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It took her HOW LONG to write this?!
on July 24, 2005
Many people, myself included, were blown away by THE SECRET LIFE OF BEES, Sue Monk Kidd's first offering to the world of contemporary fiction. Many people, myself included, had high expectations when, four years later, Kidd released her second novel, THE MERMAID CHAIR. And what did we hopeful readers get? A disjointed and ridiculous storyline, a thoroughly unlikable heroine, and an overdone cliche that lasts for 352 pages.
THE MERMAID CHAIR tells the story of Jessie Sullivan, a forty-something artist who is bored with her blase life (sound familiar yet?). Her daughter is away at college; her husband, Hugh, a psychiatrist, is loving but busy. On Ash Wednesday of 1988, Jessie gets a call that changes her life forever: Her mother, a devout (almost fanatical) Catholic and a woman still grieving over the death of her husband more than thirty years ago, has cut off her finger with a carving knife, seemingly as penance for some long-ago sin. Jessie, grateful for an excuse to leave her husband, immediately agrees to go stay with her mother on Egret Island off the coast of South Carolina and care for her during her recovery. During the months she stays on the island, Jessie does the following: She falls in love and has an affair with Brother Thomas (a.k.a. Whit), an "almost monk" in the monastery on Egret Island. She reflects on her relationship with her father and learns some painful truths about the real cause of his death. She begins to appreciate the importance of female relationships. She learns more about the Mermaid Chair, a mystical chair at the monastery painted with mermaids and dotted with jewels, and about the myths that inspired its making. And, of course, she gets in touch with herself, discovers who she is, and finds new inspiration to begin painting again. Sounds wonderful, doesn't it?
Well, it's not. The affair with Brother Thomas happens too quickly for me to be convinced that it's truly genuine; I just didn't buy in to Kidd's "soul mate" explanation. All the affair did was make me feel sorry for Jessie's husband, Hugh. (And a monk? A MONK? I mean, come ON.) Jessie is thoroughly unlikable and selfish, a heroine just like the ones in the countless other "mid-life crisis" novels that have sprung up in popular fiction lately. And even though Kidd spends a lot of time telling us that Jessie is discovering who she is, I don't really see a lot of growth in the character. As for the rest of the story...Well, it's disjointed; nothing is really tied together in the end. The truths that are revealed about Jessie's father are too long in coming, and when readers finally learn what really happened, the truth isn't all that shocking. And while the Celtic mermaid myth is interesting, I failed to see how it connected in any way with Jessie's plight--which, I think, is what Kidd was trying (but failed) to do. The female relationships that were so prevalent and beautifully-rendered in BEES failed to affect me at all in this book. Kidd's story, while four years in the making, leaves a lot to be desired, and a lot to be fleshed out. She seems to be so desperate to make her readers understand Jessie's mid-life crisis that she completely fails to connect her storylines. (And maybe I would have felt for Jessie more, if Hugh hadn't been such a good guy. Someone should tell Kidd: If you want readers to be sympathetic towards an adulterer, at least make her married to Satan's spawn instead of a sweet, attentive, loving, faithful man.) And while I love novels written in multiple perspectives, Kidd fails to utilize the technique enough to make it effective.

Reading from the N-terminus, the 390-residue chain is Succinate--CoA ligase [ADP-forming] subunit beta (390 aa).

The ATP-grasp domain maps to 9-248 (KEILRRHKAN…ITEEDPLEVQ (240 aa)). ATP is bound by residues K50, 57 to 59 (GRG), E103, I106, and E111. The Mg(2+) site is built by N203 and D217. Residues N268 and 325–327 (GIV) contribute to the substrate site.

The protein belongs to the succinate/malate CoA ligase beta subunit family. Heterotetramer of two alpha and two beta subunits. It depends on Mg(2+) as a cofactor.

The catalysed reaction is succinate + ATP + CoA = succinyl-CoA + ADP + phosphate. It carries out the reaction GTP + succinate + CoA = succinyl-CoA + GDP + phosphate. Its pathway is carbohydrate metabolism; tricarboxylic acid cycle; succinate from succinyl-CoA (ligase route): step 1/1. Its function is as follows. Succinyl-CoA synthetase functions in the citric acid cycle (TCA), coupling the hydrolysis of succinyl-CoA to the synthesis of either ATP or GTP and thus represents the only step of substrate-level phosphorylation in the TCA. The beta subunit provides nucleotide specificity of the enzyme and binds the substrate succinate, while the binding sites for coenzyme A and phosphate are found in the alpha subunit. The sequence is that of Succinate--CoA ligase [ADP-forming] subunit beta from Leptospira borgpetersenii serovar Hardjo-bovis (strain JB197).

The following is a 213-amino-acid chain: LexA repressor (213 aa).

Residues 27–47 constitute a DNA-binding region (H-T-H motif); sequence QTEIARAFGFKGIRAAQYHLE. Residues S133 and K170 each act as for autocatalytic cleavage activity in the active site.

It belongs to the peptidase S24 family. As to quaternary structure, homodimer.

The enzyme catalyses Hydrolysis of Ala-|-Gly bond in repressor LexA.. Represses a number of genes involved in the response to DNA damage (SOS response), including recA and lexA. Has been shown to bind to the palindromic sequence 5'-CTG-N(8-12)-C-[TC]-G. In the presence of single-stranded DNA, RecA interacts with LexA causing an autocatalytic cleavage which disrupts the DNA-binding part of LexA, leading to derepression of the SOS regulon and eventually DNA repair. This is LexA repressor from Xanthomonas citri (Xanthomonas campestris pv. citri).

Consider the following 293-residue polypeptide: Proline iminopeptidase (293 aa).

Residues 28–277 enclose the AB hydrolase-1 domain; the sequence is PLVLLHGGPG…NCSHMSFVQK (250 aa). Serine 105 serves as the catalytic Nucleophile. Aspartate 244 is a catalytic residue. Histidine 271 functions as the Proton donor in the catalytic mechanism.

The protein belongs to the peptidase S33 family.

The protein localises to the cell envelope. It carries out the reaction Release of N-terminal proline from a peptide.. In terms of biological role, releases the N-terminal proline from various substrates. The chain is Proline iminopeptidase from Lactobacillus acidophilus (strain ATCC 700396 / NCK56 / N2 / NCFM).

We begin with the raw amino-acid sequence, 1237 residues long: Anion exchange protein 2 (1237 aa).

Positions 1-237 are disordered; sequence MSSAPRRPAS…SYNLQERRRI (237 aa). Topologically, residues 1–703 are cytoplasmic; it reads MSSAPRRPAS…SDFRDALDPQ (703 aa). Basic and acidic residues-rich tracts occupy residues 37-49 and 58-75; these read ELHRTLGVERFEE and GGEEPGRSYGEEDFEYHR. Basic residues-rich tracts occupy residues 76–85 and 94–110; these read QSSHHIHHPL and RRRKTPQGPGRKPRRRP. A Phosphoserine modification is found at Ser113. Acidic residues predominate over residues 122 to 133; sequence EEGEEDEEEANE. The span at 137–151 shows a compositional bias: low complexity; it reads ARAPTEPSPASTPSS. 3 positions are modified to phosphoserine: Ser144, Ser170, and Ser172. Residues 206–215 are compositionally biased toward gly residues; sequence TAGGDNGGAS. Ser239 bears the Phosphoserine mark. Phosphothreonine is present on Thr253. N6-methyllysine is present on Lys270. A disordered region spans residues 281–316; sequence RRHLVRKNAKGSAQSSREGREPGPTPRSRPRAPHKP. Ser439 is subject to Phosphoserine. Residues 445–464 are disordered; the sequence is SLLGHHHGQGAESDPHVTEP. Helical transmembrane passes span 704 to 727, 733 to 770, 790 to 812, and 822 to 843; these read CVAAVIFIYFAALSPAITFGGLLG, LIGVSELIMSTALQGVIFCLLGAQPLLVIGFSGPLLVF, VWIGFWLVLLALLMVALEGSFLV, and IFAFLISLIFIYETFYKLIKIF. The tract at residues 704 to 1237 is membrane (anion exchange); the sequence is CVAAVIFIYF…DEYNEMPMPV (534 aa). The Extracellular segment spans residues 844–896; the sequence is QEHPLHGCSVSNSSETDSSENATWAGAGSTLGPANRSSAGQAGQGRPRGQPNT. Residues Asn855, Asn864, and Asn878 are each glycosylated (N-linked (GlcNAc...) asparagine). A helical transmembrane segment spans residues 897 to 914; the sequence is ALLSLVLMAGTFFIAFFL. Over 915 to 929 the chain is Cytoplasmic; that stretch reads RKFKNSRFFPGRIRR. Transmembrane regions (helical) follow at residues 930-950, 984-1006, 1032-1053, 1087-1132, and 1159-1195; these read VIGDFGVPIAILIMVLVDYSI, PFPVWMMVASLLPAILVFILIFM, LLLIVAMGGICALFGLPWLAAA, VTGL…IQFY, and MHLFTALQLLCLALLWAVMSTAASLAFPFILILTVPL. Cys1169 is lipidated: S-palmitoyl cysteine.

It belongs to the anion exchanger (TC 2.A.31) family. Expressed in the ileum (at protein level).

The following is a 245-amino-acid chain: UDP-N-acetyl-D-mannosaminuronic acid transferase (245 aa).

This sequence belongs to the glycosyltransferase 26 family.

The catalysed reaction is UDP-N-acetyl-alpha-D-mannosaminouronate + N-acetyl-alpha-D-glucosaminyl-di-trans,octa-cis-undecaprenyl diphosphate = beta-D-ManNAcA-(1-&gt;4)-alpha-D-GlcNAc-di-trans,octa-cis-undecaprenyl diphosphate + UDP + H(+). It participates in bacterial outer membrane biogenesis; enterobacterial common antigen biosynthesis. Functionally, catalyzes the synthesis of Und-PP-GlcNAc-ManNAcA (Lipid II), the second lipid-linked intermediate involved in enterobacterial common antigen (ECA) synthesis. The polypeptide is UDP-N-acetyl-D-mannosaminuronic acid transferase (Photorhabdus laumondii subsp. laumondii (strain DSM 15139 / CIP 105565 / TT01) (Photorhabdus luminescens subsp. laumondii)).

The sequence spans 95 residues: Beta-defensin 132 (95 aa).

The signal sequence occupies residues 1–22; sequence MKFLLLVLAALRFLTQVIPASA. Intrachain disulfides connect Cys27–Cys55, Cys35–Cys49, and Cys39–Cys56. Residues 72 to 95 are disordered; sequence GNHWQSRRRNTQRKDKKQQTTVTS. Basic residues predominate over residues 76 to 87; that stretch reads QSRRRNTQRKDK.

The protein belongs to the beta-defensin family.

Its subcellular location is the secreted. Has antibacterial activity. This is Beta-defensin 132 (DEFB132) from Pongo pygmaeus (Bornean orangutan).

I gave the novel two stars because, while I did not enjoy THE MERMAID CHAIR, I can't deny that Kidd is a stunning writer. (And also, I guess, for sentimental reasons, because I loved BEES so much.) Kidd's prose is lyrical, evocative of Alice Hoffman (which is a high compliment; there's almost no author that can match Hoffman in the prose department). Her descriptions of fictional Egret Island are stunning; her writing has a soothing, almost wave-like quality; she is clearly an expert writer. But in THE MERMAID CHAIR, even her prose went beyond beauty and became corny at times. I was just so disappointed in this novel!
But before you give me that unhelpful vote that all negative reviews get, let me try to redeem myself by giving you recommendations for much better reading:
If you're interested in the whole female mid-life crisis idea, try WE ARE ALL FINE HERE, by Mary Guterson.
If you're interested in novels written (effectively) in multiple perspectives, try SONGS OF THE HUMPBACK WHALE or MY SISTER'S KEEPER by Jodi Picoult.
And finally...If you're interested in prose that is always breathtaking and never corny, as well as in an author who successfully combines elements of the magical with everyday events, try anything by the prosaic master, Alice Hoffman.
If you're interested in a cliched story about a woman falling in love with a monk and finding herself in the process, read THE MERMAID CHAIR by Sue Monk Kidd. But let the record show that I'm NOT recommending it!